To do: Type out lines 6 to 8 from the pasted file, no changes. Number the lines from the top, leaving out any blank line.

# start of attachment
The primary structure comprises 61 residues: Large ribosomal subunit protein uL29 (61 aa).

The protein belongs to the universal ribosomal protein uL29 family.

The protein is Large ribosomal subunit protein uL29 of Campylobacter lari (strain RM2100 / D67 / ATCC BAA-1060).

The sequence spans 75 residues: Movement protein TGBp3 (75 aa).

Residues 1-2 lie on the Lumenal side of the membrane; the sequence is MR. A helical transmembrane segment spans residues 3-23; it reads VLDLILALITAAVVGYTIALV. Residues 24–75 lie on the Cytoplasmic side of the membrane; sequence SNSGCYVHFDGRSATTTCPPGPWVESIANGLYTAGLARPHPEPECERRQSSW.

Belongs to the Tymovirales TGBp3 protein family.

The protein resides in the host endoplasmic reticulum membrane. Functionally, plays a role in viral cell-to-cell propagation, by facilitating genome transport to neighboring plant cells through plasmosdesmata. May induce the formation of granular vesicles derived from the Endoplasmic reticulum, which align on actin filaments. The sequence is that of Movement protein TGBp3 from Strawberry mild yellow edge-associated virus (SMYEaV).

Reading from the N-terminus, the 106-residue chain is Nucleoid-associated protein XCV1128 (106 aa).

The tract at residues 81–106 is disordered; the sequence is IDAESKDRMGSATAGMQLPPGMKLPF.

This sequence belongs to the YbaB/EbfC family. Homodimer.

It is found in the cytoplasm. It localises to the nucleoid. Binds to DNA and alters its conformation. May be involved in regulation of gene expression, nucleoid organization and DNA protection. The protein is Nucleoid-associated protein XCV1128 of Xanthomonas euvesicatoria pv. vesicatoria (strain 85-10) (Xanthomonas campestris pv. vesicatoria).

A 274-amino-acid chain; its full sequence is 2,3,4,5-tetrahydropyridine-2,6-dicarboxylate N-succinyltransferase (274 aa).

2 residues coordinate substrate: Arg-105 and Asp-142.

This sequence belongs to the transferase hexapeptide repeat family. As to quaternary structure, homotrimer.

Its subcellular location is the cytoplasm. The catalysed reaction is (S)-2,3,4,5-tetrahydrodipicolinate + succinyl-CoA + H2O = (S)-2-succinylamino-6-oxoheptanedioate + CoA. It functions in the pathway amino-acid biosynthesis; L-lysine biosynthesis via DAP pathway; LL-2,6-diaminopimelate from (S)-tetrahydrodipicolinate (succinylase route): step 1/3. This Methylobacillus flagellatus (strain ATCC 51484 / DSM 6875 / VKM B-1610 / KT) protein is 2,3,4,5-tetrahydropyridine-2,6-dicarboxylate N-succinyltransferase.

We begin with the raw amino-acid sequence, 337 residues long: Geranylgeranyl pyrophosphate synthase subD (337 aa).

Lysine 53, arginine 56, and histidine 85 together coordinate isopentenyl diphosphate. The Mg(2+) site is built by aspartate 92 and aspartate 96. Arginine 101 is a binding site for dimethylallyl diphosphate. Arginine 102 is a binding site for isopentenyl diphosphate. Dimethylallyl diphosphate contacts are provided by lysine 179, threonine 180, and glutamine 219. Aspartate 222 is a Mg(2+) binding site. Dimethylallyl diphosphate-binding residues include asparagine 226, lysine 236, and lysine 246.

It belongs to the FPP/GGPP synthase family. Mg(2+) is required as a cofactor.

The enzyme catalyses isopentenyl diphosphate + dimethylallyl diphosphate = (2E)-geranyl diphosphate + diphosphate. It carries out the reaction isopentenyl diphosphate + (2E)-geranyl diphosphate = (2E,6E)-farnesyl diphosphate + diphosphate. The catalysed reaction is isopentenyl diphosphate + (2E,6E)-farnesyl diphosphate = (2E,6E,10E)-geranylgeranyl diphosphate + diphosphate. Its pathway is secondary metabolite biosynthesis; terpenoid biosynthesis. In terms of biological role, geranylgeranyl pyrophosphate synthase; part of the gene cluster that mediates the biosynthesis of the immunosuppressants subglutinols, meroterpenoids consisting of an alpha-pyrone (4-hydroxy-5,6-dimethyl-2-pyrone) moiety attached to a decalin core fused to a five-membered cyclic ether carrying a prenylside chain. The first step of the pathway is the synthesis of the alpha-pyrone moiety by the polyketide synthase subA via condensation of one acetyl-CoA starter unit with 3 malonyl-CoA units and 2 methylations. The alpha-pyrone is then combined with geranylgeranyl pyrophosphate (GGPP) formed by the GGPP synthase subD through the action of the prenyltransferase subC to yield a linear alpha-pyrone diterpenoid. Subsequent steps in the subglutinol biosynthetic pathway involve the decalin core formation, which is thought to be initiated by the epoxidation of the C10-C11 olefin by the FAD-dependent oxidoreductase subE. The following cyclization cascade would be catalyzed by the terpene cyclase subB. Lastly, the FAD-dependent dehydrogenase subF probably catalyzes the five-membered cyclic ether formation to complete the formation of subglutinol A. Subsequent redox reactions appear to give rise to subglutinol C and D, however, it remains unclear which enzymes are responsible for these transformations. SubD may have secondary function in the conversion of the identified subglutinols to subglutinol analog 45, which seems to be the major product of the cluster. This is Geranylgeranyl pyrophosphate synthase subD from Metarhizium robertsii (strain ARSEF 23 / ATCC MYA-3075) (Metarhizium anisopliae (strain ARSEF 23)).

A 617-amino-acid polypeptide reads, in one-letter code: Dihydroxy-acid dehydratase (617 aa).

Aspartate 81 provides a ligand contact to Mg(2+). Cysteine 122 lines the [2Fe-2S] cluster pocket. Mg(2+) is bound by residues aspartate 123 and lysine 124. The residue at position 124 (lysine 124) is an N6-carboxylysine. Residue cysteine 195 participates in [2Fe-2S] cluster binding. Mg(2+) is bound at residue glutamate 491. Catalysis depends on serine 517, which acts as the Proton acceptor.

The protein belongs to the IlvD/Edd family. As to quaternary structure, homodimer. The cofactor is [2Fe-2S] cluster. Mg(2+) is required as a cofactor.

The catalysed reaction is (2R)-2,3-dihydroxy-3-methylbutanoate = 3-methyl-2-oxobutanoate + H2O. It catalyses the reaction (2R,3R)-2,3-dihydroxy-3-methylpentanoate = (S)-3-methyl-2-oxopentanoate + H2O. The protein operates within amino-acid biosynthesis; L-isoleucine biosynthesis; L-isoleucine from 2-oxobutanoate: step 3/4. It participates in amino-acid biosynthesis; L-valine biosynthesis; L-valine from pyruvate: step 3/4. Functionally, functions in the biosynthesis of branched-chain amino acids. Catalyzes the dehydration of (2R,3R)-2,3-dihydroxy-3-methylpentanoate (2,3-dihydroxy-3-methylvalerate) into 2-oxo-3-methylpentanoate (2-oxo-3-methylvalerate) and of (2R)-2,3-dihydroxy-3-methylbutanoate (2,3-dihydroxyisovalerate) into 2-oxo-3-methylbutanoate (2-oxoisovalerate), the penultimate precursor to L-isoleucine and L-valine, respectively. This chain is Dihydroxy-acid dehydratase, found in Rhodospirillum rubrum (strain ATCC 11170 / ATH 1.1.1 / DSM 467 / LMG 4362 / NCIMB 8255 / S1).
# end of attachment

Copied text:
Belongs to the Tymovirales TGBp3 protein family.

The protein resides in the host endoplasmic reticulum membrane. Functionally, plays a role in viral cell-to-cell propagation, by facilitating genome transport to neighboring plant cells through plasmosdesmata. May induce the formation of granular vesicles derived from the Endoplasmic reticulum, which align on actin filaments. The sequence is that of Movement protein TGBp3 from Strawberry mild yellow edge-associated virus (SMYEaV).

Reading from the N-terminus, the 106-residue chain is Nucleoid-associated protein XCV1128 (106 aa).